Nature, Sacred Places, and the Coronavirus

With the dizzying escalation of concern – and reaction – to the coronavirus, you may be wondering: what are the implications for spending time in nature?

First, to mitigate the spread of the virus, it is important to remember that regardless of where one is, follow the Centers for Disease Control and Prevention’s recommendations on “social distancing”. The CDC defines this as “remaining out of congregate settings, avoiding mass gatherings, and maintaining distance (approximately 6 feet) from others when possible.” This is the case whether you are in a grocery store – or out in nature.

But at Nature Sacred, due to the nature of our work, we want to shed light on another insidious effect of the virus: an increase in levels of anxiety — a corollary of the spread of the virus that fewer people are talking about. Fears related to the virus have grown to such a degree that the WHO issued guidelines for protecting mental health during the outbreak.

Based on what we know of nature’s power to mitigate anxiety, and to help heal in times of acute stress, we believe here at Nature Sacred that incorporating healthy practices of “reflecting time” in nature will add to our overall health and wellbeing as individuals and society. Anxiety and stress are two conditions that nature has been scientifically documented, time and again, to have a real impact on mitigating.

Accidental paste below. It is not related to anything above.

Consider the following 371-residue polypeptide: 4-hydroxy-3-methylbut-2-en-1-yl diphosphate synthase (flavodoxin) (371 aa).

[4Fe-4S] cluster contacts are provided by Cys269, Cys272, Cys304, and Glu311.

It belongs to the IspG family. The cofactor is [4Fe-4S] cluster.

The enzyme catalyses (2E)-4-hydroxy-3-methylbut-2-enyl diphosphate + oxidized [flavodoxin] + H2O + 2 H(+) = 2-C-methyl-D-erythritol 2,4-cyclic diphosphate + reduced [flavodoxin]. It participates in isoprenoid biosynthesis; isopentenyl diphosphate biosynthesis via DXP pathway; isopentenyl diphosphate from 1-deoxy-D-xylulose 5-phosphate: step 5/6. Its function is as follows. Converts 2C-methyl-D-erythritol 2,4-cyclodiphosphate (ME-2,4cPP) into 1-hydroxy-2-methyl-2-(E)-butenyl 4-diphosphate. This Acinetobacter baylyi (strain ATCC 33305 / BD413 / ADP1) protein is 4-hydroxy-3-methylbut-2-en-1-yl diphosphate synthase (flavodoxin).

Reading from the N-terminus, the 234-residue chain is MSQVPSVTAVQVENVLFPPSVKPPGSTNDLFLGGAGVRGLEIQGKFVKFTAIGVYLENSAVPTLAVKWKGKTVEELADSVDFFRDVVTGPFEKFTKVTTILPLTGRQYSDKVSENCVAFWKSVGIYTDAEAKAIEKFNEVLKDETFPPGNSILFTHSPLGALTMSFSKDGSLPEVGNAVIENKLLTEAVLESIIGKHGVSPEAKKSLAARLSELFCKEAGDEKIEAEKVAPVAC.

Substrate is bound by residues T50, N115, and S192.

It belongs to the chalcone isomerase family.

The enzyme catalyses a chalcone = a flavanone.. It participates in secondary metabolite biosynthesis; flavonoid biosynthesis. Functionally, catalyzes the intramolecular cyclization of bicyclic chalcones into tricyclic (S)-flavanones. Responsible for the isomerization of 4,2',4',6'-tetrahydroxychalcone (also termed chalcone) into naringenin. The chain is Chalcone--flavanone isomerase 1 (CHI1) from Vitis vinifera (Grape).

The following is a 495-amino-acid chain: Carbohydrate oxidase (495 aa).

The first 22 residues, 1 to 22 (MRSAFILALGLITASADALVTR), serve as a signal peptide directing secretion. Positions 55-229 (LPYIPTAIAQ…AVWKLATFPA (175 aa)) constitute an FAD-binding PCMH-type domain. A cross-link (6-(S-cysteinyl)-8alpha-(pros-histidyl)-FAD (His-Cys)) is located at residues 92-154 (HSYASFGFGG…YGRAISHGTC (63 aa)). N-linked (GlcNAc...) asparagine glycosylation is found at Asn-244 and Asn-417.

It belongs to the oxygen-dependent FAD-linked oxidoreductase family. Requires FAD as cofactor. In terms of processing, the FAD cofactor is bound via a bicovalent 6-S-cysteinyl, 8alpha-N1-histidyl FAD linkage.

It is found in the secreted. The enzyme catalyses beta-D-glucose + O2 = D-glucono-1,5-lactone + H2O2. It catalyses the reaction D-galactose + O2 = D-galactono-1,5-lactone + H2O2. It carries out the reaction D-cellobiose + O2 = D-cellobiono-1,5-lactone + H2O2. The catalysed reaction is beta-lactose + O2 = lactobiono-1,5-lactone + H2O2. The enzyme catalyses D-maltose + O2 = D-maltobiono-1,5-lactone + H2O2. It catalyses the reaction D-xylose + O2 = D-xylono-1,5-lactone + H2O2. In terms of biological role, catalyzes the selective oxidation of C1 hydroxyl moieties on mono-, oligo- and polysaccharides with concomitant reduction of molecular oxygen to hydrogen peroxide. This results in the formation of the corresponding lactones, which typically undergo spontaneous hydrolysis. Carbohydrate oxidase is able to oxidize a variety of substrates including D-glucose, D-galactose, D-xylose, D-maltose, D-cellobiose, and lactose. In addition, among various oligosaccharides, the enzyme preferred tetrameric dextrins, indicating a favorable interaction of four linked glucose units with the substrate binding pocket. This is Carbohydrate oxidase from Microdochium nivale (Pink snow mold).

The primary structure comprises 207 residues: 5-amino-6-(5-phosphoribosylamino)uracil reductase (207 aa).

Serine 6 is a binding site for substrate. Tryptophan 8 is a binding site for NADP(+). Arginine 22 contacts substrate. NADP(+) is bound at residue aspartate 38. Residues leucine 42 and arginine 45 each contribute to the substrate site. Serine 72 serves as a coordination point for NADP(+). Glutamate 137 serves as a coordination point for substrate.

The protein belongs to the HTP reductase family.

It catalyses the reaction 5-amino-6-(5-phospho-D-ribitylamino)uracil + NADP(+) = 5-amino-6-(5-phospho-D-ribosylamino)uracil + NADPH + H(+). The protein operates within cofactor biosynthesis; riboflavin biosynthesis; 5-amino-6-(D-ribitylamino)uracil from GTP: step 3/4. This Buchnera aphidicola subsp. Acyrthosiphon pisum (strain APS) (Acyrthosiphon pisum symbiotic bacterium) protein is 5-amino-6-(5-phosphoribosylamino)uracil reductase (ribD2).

While we emphatically urge the public to heed the CDC’s recommendations regarding contact between individuals, we also encourage the public to seek respite in nature. To find a nearby Sacred Place, here’s a link to our map. Or find a nearby nature park to take in some fresh air, and take a moment to yourself.

As uncertainty and anxiety grows, we encourage everyone to remember to step outside; to spend at least 20 minutes a day in a space that encourages respite and calm.

 

Georgetown Waterfront Park Sacred Place

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